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August 6, 1997

Biological TerrorismPreparing to Meet the Threat

Author Affiliations

From the Office of the President, Political Risk Assessment Co, Inc [a consulting firm in security and terrorism research], Santa Monica, Calif.
Dr Simon has received royalties for his book, The Terrorist Trap: America's Experience With Terrorism (Indiana University Press, 1994).

JAMA. 1997;278(5):428-430. doi:10.1001/jama.1997.03550050090039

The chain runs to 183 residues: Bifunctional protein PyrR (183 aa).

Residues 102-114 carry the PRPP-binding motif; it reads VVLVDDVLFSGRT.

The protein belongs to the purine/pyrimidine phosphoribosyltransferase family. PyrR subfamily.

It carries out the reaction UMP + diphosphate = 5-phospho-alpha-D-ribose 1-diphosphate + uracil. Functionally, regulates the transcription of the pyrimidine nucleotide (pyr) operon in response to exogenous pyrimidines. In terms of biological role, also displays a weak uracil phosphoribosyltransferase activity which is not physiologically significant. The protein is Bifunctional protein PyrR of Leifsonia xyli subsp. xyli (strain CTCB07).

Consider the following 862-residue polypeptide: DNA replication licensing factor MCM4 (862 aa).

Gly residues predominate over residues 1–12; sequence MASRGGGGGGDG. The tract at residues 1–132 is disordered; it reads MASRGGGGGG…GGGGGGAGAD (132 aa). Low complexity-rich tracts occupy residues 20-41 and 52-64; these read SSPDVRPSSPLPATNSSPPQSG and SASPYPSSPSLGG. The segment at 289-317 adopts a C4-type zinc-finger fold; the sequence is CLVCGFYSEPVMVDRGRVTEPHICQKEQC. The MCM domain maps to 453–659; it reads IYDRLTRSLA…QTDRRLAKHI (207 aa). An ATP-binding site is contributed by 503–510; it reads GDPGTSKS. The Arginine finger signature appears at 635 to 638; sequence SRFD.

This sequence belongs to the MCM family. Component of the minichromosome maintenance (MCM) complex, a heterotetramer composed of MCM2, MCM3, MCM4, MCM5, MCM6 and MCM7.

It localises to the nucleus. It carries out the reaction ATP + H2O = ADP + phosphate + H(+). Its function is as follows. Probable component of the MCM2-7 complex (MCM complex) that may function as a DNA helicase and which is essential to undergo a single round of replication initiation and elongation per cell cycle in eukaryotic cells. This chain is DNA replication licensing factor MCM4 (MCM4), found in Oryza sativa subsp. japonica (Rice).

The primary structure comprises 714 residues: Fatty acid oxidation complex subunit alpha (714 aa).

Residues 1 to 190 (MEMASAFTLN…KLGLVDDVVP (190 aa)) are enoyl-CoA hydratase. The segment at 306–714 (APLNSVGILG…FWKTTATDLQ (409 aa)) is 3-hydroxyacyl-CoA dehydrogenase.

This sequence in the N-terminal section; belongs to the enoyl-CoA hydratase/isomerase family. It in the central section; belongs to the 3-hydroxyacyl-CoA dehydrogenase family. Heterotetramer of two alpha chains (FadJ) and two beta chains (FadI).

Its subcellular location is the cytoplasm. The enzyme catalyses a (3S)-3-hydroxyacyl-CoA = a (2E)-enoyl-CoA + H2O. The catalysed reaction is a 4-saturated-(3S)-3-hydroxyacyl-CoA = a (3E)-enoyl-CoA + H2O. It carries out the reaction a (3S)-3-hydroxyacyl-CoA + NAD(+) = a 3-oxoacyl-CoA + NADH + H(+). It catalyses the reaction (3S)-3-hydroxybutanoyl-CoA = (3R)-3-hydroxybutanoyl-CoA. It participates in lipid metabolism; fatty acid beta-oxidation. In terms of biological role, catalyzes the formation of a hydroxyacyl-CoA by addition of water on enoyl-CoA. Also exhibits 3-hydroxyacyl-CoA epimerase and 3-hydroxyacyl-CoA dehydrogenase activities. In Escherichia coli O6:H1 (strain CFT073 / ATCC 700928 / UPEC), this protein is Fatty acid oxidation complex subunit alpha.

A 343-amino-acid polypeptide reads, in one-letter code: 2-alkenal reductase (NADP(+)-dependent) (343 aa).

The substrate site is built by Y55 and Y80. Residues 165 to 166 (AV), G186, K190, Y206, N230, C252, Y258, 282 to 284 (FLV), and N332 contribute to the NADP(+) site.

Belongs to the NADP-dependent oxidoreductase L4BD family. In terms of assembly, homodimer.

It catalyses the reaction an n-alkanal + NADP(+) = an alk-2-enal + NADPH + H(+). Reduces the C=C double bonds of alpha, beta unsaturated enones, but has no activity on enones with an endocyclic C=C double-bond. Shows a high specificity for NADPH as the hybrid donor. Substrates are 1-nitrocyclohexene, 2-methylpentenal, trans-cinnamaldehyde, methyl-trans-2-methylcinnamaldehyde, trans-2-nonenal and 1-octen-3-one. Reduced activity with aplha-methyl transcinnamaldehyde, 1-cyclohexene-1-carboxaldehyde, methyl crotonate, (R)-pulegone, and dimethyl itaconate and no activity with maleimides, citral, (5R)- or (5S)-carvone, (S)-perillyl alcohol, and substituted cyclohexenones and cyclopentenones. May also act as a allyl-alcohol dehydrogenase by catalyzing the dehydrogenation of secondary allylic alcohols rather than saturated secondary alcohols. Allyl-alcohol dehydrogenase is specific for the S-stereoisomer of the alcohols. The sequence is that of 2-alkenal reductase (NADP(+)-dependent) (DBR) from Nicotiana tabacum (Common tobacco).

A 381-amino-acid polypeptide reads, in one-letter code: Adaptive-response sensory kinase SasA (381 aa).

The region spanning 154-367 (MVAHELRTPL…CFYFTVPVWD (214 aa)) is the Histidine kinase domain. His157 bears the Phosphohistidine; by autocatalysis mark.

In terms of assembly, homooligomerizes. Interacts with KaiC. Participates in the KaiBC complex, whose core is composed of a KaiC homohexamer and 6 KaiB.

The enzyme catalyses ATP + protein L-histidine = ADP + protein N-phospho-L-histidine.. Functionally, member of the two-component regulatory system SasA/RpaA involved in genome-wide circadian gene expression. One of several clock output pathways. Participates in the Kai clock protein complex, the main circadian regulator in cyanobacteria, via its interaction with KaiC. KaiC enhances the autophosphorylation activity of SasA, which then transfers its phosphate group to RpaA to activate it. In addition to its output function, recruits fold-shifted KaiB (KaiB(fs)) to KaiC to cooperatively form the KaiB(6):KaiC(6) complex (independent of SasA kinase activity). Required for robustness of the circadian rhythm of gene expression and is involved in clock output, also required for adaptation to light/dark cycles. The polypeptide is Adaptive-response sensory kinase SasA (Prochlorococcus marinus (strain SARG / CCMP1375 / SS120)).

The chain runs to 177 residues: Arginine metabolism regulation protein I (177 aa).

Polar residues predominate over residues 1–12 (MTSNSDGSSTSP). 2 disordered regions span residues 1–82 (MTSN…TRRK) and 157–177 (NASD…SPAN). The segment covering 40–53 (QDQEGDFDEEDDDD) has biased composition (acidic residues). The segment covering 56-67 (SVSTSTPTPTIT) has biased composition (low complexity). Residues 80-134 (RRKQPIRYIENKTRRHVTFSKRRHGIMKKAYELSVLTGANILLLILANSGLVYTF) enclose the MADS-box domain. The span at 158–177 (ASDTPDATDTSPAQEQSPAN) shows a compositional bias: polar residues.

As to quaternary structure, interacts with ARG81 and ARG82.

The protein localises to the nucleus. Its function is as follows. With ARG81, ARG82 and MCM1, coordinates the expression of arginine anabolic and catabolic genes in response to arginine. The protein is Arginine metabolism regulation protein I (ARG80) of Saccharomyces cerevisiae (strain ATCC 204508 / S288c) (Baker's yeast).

The threat of terrorists using biological warfare agents has received increased attention in recent years. Despite the hope that, with the right mix of policies, security measures, and intelligence gathering, a major biological warfare terrorist attack can be prevented, the history of conventional terrorism indicates otherwise. The greatestpayoff in combating biological terrorism lies in focusing on how best to respond to a terrorist attack. The medical and emergency service communities will play the most important role in that process. Ensuring that they are trained to recognize the symptoms of diseases caused by biological warfare agents and have Critical Incident Stress Debriefing teams available to help them cope with the emotional aspects of treating exposed survivors should be part of contingency planning. By improving our readiness to respond to biological terrorism, many lives can be saved and terrorists denied their goal of creating panic and crisis throughout the country.